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Data shows that 47% of New Yorkers don't want legal cannabis, so how will the state create a thriving marijuana market?
New York‘s cannabis industry is finally blossoming, and it’s almost been a whole year since the Marijuana Regulation and Taxation Act was passed by the state government and signed into action.
In more recent news, another bill is moving over to Gov. Kathy Hochul, which would give hemp farmers in the state a conditional license, outlining the growth, processing, and distribution of cannabis products. However, there are still a few major roadblocks ahead until New Yorkers can stroll into a dispensary anywhere in the state.
What’s standing in their way is a government ruling called an opt-out clause, which gives municipalities the right to choose if they want dispensaries and cannabis storefronts in their region. So far, it looks like most of New York is against selling legal pot.
According to data sourced from Benzinga, 54% of 1,521 municipalities are against rolling out sites for cannabis consumption (i.e., lounges), and 47% don’t want dispensaries up and running in their region. However, “there’s still an opportunity in New York and other states to create an equitable and sustainable legal market,” wrote Steve DeAngelo in a Times Union op-ed.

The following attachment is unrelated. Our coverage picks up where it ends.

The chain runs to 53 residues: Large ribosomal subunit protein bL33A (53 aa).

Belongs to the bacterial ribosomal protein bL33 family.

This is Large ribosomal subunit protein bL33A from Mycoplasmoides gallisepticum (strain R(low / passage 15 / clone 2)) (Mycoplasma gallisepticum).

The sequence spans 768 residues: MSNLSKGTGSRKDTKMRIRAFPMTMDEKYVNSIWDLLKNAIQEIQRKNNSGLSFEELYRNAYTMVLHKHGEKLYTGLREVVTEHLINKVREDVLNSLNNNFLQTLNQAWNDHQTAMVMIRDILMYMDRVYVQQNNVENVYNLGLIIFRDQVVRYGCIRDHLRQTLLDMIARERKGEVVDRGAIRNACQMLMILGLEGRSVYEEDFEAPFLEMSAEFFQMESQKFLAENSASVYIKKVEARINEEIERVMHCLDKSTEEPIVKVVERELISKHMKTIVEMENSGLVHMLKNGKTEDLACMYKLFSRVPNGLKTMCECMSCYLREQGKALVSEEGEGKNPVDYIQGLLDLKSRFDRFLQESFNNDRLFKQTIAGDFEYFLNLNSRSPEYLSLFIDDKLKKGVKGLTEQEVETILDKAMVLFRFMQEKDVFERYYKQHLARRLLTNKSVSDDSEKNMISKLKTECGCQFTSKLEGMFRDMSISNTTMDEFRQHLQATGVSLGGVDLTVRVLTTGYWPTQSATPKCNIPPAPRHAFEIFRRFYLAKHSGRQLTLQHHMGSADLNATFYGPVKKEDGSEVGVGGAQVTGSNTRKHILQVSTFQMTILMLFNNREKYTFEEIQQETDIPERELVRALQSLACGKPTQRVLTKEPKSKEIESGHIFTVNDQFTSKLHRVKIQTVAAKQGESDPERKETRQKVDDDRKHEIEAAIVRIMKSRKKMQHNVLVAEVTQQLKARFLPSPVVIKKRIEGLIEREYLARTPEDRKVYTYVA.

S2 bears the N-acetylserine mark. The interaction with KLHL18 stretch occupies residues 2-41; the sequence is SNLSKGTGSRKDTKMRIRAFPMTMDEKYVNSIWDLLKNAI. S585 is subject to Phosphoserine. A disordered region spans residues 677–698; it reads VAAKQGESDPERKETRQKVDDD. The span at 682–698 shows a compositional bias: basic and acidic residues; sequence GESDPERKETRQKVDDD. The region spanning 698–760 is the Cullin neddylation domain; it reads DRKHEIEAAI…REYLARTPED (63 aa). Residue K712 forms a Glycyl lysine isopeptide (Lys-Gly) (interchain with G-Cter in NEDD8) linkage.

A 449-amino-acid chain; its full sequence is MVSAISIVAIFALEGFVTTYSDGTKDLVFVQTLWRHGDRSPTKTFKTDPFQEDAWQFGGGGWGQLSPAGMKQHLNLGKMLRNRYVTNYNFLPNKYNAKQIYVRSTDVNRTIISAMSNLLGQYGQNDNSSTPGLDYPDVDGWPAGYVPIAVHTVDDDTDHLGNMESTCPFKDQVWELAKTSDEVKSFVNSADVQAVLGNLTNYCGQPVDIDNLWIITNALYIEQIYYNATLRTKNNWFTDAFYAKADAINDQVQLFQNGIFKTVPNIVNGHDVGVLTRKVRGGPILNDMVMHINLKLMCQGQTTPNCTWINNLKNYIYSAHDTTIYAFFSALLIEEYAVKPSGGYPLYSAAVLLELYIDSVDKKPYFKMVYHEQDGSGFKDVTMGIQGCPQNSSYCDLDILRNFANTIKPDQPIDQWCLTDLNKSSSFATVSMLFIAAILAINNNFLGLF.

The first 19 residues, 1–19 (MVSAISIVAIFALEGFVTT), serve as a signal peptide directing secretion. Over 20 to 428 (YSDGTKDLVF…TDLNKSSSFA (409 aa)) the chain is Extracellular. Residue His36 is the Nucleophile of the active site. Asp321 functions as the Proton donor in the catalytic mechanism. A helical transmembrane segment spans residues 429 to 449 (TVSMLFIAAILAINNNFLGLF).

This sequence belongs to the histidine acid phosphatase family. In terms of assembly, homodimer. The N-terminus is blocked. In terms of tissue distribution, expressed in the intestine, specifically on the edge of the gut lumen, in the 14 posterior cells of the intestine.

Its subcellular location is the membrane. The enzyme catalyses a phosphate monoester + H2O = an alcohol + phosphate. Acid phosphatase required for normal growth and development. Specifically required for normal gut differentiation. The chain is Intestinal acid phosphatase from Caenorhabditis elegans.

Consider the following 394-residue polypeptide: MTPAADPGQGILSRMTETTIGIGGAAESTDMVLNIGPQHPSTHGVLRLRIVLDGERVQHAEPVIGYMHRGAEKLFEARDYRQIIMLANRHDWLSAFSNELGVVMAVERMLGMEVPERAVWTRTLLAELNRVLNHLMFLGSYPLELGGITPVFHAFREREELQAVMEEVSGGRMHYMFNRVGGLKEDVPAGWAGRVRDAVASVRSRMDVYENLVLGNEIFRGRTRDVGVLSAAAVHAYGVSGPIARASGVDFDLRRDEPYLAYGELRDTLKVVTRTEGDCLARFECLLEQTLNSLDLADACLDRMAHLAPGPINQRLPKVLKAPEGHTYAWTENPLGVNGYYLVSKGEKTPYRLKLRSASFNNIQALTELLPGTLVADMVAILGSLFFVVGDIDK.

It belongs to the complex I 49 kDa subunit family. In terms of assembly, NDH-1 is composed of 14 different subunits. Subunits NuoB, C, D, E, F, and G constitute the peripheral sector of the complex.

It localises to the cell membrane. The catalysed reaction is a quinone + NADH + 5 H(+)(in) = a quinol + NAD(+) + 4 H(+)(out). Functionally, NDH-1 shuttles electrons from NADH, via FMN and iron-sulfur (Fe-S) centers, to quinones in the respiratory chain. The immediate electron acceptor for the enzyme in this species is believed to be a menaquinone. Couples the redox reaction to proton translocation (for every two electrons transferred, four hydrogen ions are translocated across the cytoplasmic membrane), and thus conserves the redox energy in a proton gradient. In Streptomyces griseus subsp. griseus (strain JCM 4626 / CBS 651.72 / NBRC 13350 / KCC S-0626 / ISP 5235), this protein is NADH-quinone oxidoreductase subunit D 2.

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DeAngelo might be referencing the booming legal market in California. Although it seems like a thriving and profitable weed-friendly state, California sees most of its cannabis revenue from corporate companies that have operations in most legalized states.
The state is also experiencing a slight downfall regarding municipalities that have chosen to keep weed away under the opt-out clause. But, wherever there is weed in California, it’s heavily taxed, and in some cases, 40% of a product’s price is handed over to the taxman.
California also has a strictly regulated market, leaving independent cultivators out of the mix who can‘t find the funds or resources to stay afloat. For this reason, weed in California is primarily corporate.
DeAngelo later touched on legacy operators in the country, which are cannabis businesses that have been growing and selling weed and related products long before it was deemed legal. Take Bhang, for example. The company launched operations in 2010 and has now taken over the edible market nationwide.
These legacy operators are essential for maintaining the core heart of the cannabis industry, thanks to these pioneers who have carved it out for us. DeAngelo says something New York could benefit from is making a welcoming space for these companies to continue operations and serve the market they’ve created.
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